Things I Learned From Buying a House #3: Demystification

My husband and I are taking a home repair class, because since we moved into our brand new very old house, we’ve been paying people a lot of money to do things we could probably do ourselves.  The class defies some current wisdom about what makes for “good teaching.”  And it’s great.  And I’m learning some things about myself as a teacher.

This home repair course involves almost no hands-on practice.  Our teacher tells us things.  We take notes.  We ask questions, and he answers them.  Last week we actually got to do some stuff for the first time – he had a friend come in to show us about wall construction, and we got to drill in some screws and apply a bit of plaster.  Otherwise, the best we can do is ply him with the details of our own roofs, toilets and hairline wall cracks and ask for advice.

You wouldn’t think this was an ideal format for a skills-based class.  Nevertheless, we are learning TONS.  We now know the basics of how a house is constructed.  We know what the insides of faucet fixtures look like.  We know why the walls of our bathroom look like they are running in rivulets even when they’re not.  We know the difference between caulking and grout, and which we should apply around our windows.

Perhaps most importantly, we know that we probably shouldn’t panic about the things that make us panic.  Things like: how can I put up a shelf without puncturing a pipe?  What do those little fissures on the foundation wall mean?  How can I stain my deck properly? If my house makes noise, does that mean it’s about to fall down?

A huge part of learning is about demystification.  Our home repair course is mainly about that: a house is just a thing, and it has a lot of parts that are pretty easy to understand.  It will get damaged, and then you need to fix it.  Pipes will break, ceilings will fall in, roofs will need to be replaced.  You just do it.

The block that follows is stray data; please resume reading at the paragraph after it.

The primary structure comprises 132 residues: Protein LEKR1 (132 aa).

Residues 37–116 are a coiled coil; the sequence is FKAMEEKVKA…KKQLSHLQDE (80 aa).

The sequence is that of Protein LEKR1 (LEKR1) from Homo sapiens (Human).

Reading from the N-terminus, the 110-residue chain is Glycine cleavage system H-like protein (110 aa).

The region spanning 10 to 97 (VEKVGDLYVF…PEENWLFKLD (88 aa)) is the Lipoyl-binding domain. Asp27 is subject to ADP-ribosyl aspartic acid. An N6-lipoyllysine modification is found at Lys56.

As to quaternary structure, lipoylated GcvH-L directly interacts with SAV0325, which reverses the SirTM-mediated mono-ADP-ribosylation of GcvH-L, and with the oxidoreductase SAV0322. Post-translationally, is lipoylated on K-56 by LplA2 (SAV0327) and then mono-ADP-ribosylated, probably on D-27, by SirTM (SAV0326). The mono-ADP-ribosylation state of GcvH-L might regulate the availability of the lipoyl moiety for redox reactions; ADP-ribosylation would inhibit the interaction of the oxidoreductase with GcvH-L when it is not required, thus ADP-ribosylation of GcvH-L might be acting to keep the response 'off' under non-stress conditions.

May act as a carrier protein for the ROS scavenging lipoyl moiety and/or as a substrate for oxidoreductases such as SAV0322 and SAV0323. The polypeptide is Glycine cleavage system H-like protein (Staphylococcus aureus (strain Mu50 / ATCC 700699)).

Of course, ideally, the demystification is not just intellectual.  Drilling a fourth screw into a mock-up wall, because the first three went in cock-eyed, makes drilling a screw into your own wall much less scary.  You get to know how it feels when the screw meets its mark, so you’ll know that feeling next time.

Nevertheless, hearing how something should work can be a good first step.  Then you can go home and try it, because at least you know the basics.

Is there an equivalent phenomenon for more “intellectual” skills? I’m learning a lot about home repair without getting much practice in the classroom.  Is it possible to learn a lot about English without practicing reading and writing?  Are there ways to demystify these activities for students so that they’ll be more likely to take the plunge into doing them on their own time?

Maybe it helps that my home repair teacher is hilariously entertaining, making jokes about how “water is the anti-Christ” and “What does Ikea mean in Swedish? Divorce.”  If I were funnier, would that make my subject matter less intimidating so my students would learn better?

Have you ever been scared to do something until someone taught you it wasn’t so hard?  Have you ever found that a little knowledge takes the terror out of trying something new?  How do you demystify your subject matter for your students?

Image by Melodi2

Things I Learned From Buying a House #2: Money Does Not Grow On Trees

If it did, I’d have a lot more than I used to, because I didn’t use to own any trees, and now I own six.  Well, three trees, and two lilac bushes, and a cedar shrub.  Nevertheless, money doesn’t grow on any of them.

I have gone through periods in my adult life when I had almost no money.  One particularly trying time was right after I finished my Masters degree but before I found any steady work.  I had two cats who were often sick, so my credit card was maxed out on vet bills.  My rent was mercifully cheap, but weeks would go by when I had to scrape dinner together from whatever cans I found in the store cupboard, without even the luxury of a bunch of spinach or a carton of milk.  I’d have to refuse invitations because I couldn’t afford to buy bus tickets, and certainly couldn’t splurge for a taxi if I was out late and didn’t feel safe coming home alone.